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Basics of mocking JUnit tests with Mockito

Mockito

Mockito

Why do we need to mock?

Mocking objects is a fundamental task when writing JUnit tests. There are several tools that give you the power of mocking. In my humble opinion the best one ist Mockito.

Mocking is a concept that is very hard to understand when you use it the first time because it has a certain level of abstraction. We dont create objects anymore which we test, we mock them. This means the mock will be an imposter of the original object but we have much more controll over it.
The best way to underst what mocking really means is an example, so lets go straight forward.

What you need

  • A simple Maven
  • JUnit 4
  • Mockito

Add the JUnit 4 and JUnitParams dependency to your pom.xml

<dependencies>
    <!-- https://mvnrepository.com/artifact/junit/junit -->
    <dependency>
      <groupId>junit</groupId>
      <artifactId>junit</artifactId>
      <version>4.12</version>
      <scope>test</scope>
    </dependency>
    <!-- https://mvnrepository.com/artifact/org.mockito/mockito-all -->
    <dependency>
      <groupId>org.mockito</groupId>
      <artifactId>mockito-all</artifactId>
      <version>1.10.19</version>
      <scope>test</scope>
    </dependency>
  </dependencies>

In src/main/java create 2 interfaces. One calles Mammal and one named Food.

Later we will use this interfaces to create our mocks. Here you can already see how powerful Mockito is, you can work with mocks of interfaces without the need of a concrete object behind it. Those 2 interfaces is all we need.

public interface Mammal {

  Mammal givingBirth();
  boolean isHungry();
  void eatSomeFood(Food food);
}
public interface Food {	
  String getNutirtion();
}

I think the methods are pretty self explanatory so we don´t need to go into detail about them. I mean they aren´t what we are here for anyway

Using Mockito

First create a test class in src/test/java called MammalTest.

So the first thing we will do ist create a mock of our Mammal interaface.  And write a simple test just to verify that our mock REALLY is an Animal. This is nonsense in a real world scenario but quite good to explain how Mockito works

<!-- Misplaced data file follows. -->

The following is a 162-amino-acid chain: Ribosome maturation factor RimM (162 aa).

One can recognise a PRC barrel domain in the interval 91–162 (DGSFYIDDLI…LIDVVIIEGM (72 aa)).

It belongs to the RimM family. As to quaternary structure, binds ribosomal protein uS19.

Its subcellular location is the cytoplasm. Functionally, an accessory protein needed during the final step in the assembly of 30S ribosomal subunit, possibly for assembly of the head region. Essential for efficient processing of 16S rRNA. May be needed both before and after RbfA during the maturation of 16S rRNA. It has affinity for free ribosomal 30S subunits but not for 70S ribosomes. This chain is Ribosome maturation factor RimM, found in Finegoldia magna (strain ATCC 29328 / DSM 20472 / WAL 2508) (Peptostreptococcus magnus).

public class MammalTest {

  private Mammal mammal = Mockito.mock(Mammal.class);

  @Test
  public void testIfMammalIsAMammal() {
    Assert.assertTrue(mammal instanceof Mammal);
  }

 
}

Run the test by clicking right on the AnimalTest class and select Run As -> JUnit Test or use the Eclipse shortcut (alt +shift +x ) +t. You have to release the keys in brackets before you press t. Also you need to be in MammalTest.
The test case is green and we are happy.
We created our first mock and verified that it is a mammal

So what will this mock do if we use its methods? It will return default values. False for boolean, 0 for int and null for a Object. Lets write a nonsense test again just to prove it.

@Test
public void testDefaultBehaviourOfMammal() {
    Assert.assertNull(mammal.givingBirth());
  }

Ok lets get more specific. The wonderful thing about Mockito is we can give our mock a specific behaviour.  To verifiy that this is actually possible lets compare the return value of the isHungry method before we give it a certain behaviour and after.

Adding some behaviour

@Test
  public void aLivingAnimalShouldBeHoungry() {

    Assert.assertFalse("By default it will return false", mammal.isHungry());
    Mockito.when(mammal.isHungry()).thenReturn(true);
    Assert.assertTrue("After we tell the Animal to be hungry it is", mammal.isHungry());
  }

Both assertions are true. The first because we get the default value and the second because it specified a behaviour.

Exception behavior can also be tested. For example lets have a look at the eatSomeFood(Food food)  method.  the method should throw a FoodException when null ist passed.

public class FoodException extends RuntimeException {

}

This is the Test.

@Test(expected = RuntimeException.class)
  public void whenMammalIsEatingANullAFoodExceptionShouldBeThrown() {
    
    Mockito.doThrow(new FoodException()).when(mammal).eatSomeFood(null);
    mammal.eatSomeFood(null);
    
  }

First we tell our mammal what it should do when eatSomeFood is invoked with null as a parameter. Mockito makes it very easy to read what we ware mocking.
Next we actually call eatSomeFood(null). Above the method you can see that we exprect a RuntimeExcption so the test will only turn green if it throws one. Since FoodException extends RuntimeException the test will pass.

The last important thing to understand the basics of Mockto is that you can check wether a method has been called or not. To do so you Mockito.verify

@Test
  public void verifyTheAnimalGaveBirth()
  {
    mammal.givingBirth();		
    Mockito.verify(mammal).givingBirth();
  }

Conclusion

By now you sould have an idea what mockito is about. There will be more tutorials which concentrate an more specific use cases but it is very important that you understand the fundamentals of mockito first.

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